You are missing olive oil and salt. I also think it's improved with a teeny smidge of cumin.


Also, remember that hummus is really flexible (which is why there are so many flavours of it in the supermarket.) It won't hurt for you to add more of each if you taste it and it's not up to snuff. (For example, i like mine really lemony and garlicky, so i use the juice of about 1.5 lemons and about 4 cloves of garlic.)
posted by Kololo at 8:59 AM on November 15, 2010 [1 favorite]


Also, and this might help reconcile the differences between yours and the ones you buy: You say you like your hummus to be chunky. But 'real' hummous (as they make it in the middle east/israel) isn't chunky at all. Perhaps you're aiming for a texture that just doesn't 'work'?
posted by Kololo at 9:00 AM on November 15, 2010


I use the recipe from The New Moosewood Cookbook. The basic proportions are three cups cooked chickpeas (or two 15 oz cans, drained) to six tablespoons of tahini and six tablespoons of lemon juice. This produces a very thick hummus like you describe. I prefer mine smoother so once it is mixed up I drizzle in olive oil with the food processor running until I like the consistency. This step is not in the recipe but it works. Add garlic, herbs, salt, etc in whatever combinations you enjoy.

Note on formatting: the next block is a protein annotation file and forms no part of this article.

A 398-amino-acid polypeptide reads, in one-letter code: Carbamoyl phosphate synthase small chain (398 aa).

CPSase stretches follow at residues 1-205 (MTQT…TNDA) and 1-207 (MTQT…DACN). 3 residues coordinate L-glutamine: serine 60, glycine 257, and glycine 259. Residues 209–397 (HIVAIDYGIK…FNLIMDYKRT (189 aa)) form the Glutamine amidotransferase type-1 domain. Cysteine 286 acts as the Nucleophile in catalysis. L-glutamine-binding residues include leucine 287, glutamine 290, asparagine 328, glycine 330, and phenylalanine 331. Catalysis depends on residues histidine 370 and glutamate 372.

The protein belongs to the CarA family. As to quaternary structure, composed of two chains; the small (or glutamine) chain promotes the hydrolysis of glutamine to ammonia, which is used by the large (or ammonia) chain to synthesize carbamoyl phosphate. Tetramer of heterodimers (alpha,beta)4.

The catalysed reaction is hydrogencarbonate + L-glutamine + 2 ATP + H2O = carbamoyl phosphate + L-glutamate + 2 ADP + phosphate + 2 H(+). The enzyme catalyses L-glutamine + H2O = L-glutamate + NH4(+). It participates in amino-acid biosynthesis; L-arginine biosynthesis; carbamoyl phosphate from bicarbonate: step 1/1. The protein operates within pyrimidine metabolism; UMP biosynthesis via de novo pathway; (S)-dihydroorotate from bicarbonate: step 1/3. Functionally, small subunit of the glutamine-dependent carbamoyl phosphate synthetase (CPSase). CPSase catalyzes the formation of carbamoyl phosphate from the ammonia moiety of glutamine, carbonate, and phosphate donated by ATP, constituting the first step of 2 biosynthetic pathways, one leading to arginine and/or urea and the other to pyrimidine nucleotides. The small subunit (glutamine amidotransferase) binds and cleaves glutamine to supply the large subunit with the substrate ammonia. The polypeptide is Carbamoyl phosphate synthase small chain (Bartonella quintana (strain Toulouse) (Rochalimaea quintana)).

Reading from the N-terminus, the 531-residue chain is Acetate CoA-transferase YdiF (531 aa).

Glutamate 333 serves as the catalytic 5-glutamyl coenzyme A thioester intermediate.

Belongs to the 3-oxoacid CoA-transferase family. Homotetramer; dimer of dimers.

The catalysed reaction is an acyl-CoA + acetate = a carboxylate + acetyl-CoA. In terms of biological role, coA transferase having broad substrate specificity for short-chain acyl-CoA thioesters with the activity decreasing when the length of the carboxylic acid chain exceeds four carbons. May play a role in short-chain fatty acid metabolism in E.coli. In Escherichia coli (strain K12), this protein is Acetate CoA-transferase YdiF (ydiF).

posted by horses, of courses at 9:01 AM on November 15, 2010


you need to add a little bit of olive oil while it is blending. that should help.
posted by sabh at 9:06 AM on November 15, 2010


Also, try adding Za'atar for very delicious flavor.
posted by orme at 9:08 AM on November 15, 2010 [1 favorite]


nthing olive oil.

Protip: Don't use extra virgin olive oil if you use a blender, hand-blender or food processor. It turns bitter.
posted by overeducated_alligator at 9:09 AM on November 15, 2010 [1 favorite]


Mix the tahini with water first.

Also, when you drain the chickpeas from the can, are you taking the skins off them? (which is what you want to do)

nthing olive oil, too. You need it.
posted by MuffinMan at 9:13 AM on November 15, 2010